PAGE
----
Current Issue -

Greens’ Sugar Bush

By Aryn Henning Nichols | Spring 2024 Inspire(d)

For many families in the area, it’s not spring without a trip to the annual Maple Festival at Greens’ Sugar Bush in rural Northeast Iowa.

Gideon Green was the first generation to arrive in Iowa in 1850, settling his family by the Yellow River in the Bloomfield Township of Winneshiek County, near present-day Castalia.

Many years and five generations later, Dale Green and his wife Karen maintained the land and home as they built up Spring Valley Farms, running a bull breeding operation and beef cattle farm. And across the gravel road sits a vast grove of maple trees that the Greens tap for sap every spring, carrying on a tradition that began in 1851 – just one year after Gideon Green decided to call Northeast Iowa home – making it the oldest continually operational business in Iowa.

The Greens have a good crew of family members and friends who help with sap and syrup season each spring at Greens’ Sugarbush in Castalia, Iowa. / Photo courtesy Greens’ Sugarbush

Starting each February, the family rallies together to pull sap from roughly 1,100 maple trees, collecting it in underground cisterns to await the cookhouse. When things are in full production mode, the evaporator is running every day, boiling sap into syrup, sugar, or candy. 

And then, ever since 1991, Greens’ Sugar Bush hosts the Maple Festival, inviting folks out to welcome in the new season and fresh syrup. It is an outdoor event, rain or shine (or snow – eek), always held the last Sunday in March and the first Sunday in April (unless Easter falls on one of those Sundays, like it does this year). 2024 Maple Festival dates are Saturday, March 30 and Sunday, April 7.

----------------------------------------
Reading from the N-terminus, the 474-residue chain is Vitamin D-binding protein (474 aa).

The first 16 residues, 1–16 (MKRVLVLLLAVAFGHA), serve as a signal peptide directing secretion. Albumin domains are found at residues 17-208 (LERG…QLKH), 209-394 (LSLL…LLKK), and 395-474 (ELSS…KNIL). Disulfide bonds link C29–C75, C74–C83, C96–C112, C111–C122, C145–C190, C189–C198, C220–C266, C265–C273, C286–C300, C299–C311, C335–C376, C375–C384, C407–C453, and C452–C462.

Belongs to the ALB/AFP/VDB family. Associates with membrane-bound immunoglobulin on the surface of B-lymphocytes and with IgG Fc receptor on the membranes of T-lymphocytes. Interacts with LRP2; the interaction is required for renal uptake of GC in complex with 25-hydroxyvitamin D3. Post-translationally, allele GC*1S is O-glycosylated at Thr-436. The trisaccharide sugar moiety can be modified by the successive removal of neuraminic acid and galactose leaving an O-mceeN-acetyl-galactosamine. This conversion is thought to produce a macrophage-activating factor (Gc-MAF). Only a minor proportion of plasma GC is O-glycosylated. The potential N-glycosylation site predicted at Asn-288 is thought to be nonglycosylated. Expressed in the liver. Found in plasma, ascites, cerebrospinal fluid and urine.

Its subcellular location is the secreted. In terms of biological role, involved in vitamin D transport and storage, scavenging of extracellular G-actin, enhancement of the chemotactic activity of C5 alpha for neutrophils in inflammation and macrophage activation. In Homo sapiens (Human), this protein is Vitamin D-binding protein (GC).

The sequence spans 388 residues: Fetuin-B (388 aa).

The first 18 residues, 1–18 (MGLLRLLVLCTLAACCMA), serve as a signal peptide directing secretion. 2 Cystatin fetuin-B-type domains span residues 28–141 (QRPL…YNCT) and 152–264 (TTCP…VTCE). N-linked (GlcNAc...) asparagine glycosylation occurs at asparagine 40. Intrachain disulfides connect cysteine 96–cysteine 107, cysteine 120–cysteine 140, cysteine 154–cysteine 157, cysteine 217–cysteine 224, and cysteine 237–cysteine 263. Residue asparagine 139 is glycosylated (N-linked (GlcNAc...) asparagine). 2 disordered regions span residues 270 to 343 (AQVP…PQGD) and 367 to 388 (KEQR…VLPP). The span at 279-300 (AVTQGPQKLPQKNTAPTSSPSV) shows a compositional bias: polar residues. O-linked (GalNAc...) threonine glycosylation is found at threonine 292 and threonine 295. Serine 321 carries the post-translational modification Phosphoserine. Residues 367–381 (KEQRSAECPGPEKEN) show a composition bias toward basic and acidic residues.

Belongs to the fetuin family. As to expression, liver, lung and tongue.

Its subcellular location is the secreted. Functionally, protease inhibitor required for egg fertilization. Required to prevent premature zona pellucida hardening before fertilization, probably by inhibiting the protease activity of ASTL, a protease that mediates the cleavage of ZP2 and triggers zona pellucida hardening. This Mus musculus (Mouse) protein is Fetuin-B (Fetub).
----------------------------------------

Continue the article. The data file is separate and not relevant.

“When we first started the pancake breakfast, we put up a big tent on the hillside above the evaporator building and used only one grill to make the pancakes,” says Jeni (Green) Melcher. “The picnic tables did not set level, so it was advantageous to sit on the uphill side just in case something got spilled.”

The Greens have been making pancakes for the Maple Festival since they started the event in 1991. / Photo courtesy Greens’ Sugarbush

They’ve learned a lot since then, fine-tuning table placement and the number of grills needed for the roughly 2000 people (give or take, weather-depending) who come out over the course of those two days to enjoy all-you-can-eat pancakes, sausage, applesauce, and drinks. And of course, real maple syrup. (Hot tip: You can bring your own container to buy bulk syrup for home, although they have pre-packaged options available as well). 

From the start, Dale and Karen taught their five daughters – Jody, Lori, Stacy, Jeni, and Wendy – the business of tapping and processing maple syrup. And in 2021, Jeni (daughter number four) took over as leader of the Greens’ Sugar Bush sap operation, along with her husband, Tom Melcher, and son, John.

The Melcher family has a dairy farm just south of the Sugarbush. It’s situated on land where Jeni’s great, great, great grandfather, Steven Allen, homesteaded and is across the road from the farm where Jeni grew up and her parents still live. Jeni and Tom do most of the Spring Valley Farms field work and help care for the small herd of beef cows still on site as Dale and Karen ease into retirement.

It’s a retirement well-earned. In addition to regular farm work, Dale and Karen have worked hard to create a legacy for generations to come in the form of conservation efforts on their land. In 2003 Dale Green received the National Cattlemen’s Association’s Region III Environmental Stewardship award, and in 2016 the State of Iowa Conservation Farmer of the year for his efforts to prevent run-off from the livestock operation reaching the Yellow River. They planted nearly 9,000 trees along the river, fenced off the waterway to keep his cattle away from it, and installed roughly a mile of stream bank stabilization.

Thinking about the future of the land and how it will suit the next generation is how legacies like the Greens’ are built. 

In this Q&A, Jeni (Green) Melcher reflects on being the sixth generation to carry on the traditions of Gideon Green, making syrup and making memories for families for years to come.

Jeni, Tom, & John Melcher / Photo courtesy Greens’ Sugarbush